W. G. D.
First, third, and fifth authors: Agriculture and Agri-Food Canada, Eastern Cereal Oilseed Research Centre, Ottawa, Ontario K1A 0C6, Canada; and second and fourth authors: Macdonald Campus of McGill University, Department of Plant Science, Ste. Anne de Bellevue, Quebec H9X 3V9, Canada
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Accepted for publication 16 January 1997.
The spread of Fusarium head blight of wheat from a small area inoculum source was examined in wheat plots (100, 625, or 2,500 m2) inoculated in the center with Gibberella zeae-colonized corn kernels or macro-conidia sprayed on heads at anthesis. With the first inoculation method, disease foci were produced from ascospores released from perithecia formed on inoculated kernels. With the second inoculation method, disease foci were produced by macroconidia directly applied to the heads. Some plots were misted during anthesis. Plots were divided into grids, and disease incidence on spikelets and seeds was assessed at the grid intersections. Isopath contour maps were constructed using an interpolation procedure based on a weighted least squares method. Disease gradients were constructed from the isopath contours in the direction parallel to average nightly wind vectors using an exponential model. This study was conducted over a 3-year period at two sites: one in Quebec and one in Ontario. Both inoculation methods resulted in a discrete, primary focus of head blight in each plot, with one or two smaller secondary foci in some plots. The highest incidence of disease on spikelets or seed was commonly displaced somewhat from the inoculum source, usually downwind. The gradient slopes of seed and spikelet infection ranged from −0.10 to −0.43 m−1 in plots with ascospore inoculum and from −0.48 to −0.79 m−1 in plots inoculated with macroconidia. Seed infection declined to 10% of the maximum within 5 to 22 m from the focal center in asco-spore-inoculated plots, and within 5 m in a macroconidia-inoculated plot. Gradients were usually steeper upwind compared with downwind of the inoculum source. In misted plots, incidence of disease was higher and more diffuse than in nonirrigated plots. Based on gradients and dispersal patterns, disease foci in plots inoculated with G. zeae-colonized corn kernels probably arose from airborne ascospores rather than from splash-borne macroconidia and were the result of infection events that occurred over a short period of time. Comparison of conidial- and ascospore-derived disease gradients indicated a lack of secondary infection, confirming that Fusarium head blight is primarily a monocyclic disease.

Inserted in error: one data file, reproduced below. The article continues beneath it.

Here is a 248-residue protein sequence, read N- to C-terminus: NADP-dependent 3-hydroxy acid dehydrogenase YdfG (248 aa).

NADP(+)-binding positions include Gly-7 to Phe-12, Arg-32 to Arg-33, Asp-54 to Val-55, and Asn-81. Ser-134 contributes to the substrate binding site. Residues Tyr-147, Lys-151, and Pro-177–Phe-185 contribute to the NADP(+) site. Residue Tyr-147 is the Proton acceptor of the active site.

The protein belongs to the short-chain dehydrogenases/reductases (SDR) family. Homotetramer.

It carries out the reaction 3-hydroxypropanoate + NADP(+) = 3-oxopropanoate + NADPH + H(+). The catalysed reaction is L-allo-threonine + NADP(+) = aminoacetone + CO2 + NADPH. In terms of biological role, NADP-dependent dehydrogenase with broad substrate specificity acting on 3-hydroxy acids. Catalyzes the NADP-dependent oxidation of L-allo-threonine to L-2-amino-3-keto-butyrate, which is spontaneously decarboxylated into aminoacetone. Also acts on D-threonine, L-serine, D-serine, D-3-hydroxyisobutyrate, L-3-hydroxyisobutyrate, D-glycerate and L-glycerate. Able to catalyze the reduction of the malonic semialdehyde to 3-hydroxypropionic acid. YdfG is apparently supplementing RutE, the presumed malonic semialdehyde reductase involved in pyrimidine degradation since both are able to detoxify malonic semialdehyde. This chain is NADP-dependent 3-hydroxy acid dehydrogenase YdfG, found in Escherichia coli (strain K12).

© 1997 Department of Agriculture and Agri-Food, Government of Canada